A step-by-step tutorial on how to bind off knitting with a crochet hook the easy way
Do you want to learn a secret? Most of the techniques in knitting can also be done with a crochet hook. So, if you have been struggling with the standard way to cast-off, then you should know about this super simple alternative: The crochet bind-off. This tutorial is all about it.
It’s very important to note that the crochet bind-off will not create a different edge. From a technical point of view, the result will be exactly the same. It’s just a different way to get there and maybe it’s easier for you.
Let’s dive right into it and show you how to bind off knitting with a crochet hook.
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- Insert your crochet hook into the first stitch on your left needle.
- Grab the working yarn with your crochet hook coming from below.
- Twist the hook so it faces downwards and pull the working yarn through the loop.
- Drop the resulting stitch off the left needle.
- Next, insert your crochet hook into the second stitch on your left needle and grab the yarn coming in from below.
- Twist the hook so it faces downwards and pull the yarn through this second stitch as well.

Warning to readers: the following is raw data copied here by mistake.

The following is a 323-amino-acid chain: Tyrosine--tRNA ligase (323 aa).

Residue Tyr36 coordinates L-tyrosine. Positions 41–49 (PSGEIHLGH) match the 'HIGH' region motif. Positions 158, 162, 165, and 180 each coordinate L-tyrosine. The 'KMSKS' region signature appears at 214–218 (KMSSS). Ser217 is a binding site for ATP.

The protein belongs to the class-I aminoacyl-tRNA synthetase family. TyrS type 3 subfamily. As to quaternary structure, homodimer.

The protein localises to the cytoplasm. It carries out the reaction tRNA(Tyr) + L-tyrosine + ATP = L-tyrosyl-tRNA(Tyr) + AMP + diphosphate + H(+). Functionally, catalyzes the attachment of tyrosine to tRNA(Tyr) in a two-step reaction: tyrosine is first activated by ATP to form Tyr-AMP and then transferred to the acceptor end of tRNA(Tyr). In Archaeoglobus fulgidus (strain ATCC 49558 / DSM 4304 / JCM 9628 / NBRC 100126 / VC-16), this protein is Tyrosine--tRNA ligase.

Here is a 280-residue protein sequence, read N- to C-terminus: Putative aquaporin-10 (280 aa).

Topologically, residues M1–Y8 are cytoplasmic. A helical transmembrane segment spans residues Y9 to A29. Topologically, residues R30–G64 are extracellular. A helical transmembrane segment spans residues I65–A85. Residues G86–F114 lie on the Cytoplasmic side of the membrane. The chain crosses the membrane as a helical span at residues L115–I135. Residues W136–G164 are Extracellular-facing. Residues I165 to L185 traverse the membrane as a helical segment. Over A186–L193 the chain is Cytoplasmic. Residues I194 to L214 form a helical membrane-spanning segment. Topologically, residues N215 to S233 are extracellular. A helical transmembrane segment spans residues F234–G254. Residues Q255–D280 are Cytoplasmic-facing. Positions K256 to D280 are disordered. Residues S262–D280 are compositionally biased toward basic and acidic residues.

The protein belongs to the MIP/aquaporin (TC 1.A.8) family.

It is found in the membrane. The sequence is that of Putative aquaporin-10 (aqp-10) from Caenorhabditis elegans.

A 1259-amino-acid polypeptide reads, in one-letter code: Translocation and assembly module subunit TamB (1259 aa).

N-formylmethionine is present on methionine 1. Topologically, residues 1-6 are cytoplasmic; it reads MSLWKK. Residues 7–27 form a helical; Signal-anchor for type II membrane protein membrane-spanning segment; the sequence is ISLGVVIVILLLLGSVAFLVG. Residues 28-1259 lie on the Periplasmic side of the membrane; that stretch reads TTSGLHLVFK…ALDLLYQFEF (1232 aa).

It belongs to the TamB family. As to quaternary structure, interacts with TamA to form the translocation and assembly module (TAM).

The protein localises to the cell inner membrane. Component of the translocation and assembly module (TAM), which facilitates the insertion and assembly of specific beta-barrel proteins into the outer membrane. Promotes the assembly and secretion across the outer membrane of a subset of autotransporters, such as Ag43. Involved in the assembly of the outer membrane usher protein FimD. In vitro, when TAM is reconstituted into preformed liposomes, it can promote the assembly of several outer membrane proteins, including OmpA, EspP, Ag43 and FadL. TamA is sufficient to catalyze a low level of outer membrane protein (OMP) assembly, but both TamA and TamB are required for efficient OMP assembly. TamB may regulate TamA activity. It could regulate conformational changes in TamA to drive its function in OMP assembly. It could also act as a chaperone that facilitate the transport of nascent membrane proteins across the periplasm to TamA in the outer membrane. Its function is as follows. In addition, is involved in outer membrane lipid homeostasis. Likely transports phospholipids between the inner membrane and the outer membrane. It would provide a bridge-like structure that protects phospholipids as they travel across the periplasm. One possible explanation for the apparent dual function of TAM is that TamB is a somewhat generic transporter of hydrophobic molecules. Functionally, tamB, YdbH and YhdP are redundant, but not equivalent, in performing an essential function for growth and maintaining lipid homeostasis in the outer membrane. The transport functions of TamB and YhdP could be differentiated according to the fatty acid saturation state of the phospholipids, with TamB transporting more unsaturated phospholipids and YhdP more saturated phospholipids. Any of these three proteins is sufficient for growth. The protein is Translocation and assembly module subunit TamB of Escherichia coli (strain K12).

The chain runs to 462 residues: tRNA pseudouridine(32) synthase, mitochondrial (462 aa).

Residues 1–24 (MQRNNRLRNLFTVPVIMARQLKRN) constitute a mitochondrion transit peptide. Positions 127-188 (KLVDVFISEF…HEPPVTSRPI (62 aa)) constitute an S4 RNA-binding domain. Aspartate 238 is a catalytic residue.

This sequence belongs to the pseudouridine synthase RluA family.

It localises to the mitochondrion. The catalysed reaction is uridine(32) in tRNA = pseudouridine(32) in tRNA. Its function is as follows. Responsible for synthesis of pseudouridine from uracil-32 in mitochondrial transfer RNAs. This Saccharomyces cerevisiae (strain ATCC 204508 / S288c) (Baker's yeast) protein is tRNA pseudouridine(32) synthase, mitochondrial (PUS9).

- Drop the stitch off the left needle. You should have two stitches on your crochet hook now.
- Pull the first stitch through the second using the crochet hook.
- From here, enter your crochet hook into the next stitch on the left needle.
- Pull the working yarn through to create another stitch. You should have two stitches on your crochet hook again.
- Pull the first stitch through the second stitch on your crochet hook.
- Continue repeating steps 9-11 until there is only one stitch left on your crochet hook. Break the yarn and pull out that last stitch to tie a knot and finish the crochet bind-off.
As I said in the introduction, the crochet bind-off is just a different technique to achieve the same results. If you take a close look, you are basically knitting two stitches (albeit with your crochet hook). And then, instead of passing the second stitch over the first, you pull the first through the second. But of course, that too will have the same result.
I personally am not the biggest fan of this technique. Mainly because it does not really enable you to create a neat last bind-off stitch. Then again, I do realize that a lot of people started out with crochet first and then and there it can be a lovely skill to get started.
And I guess it’s just an excellent reminder that it’s often not useful to think in knitting vs crochet. The two crafts are just too similar!
And when you pair it with the crochet cast-on, you will end up with a lovely mirrored edge. So how cool is that?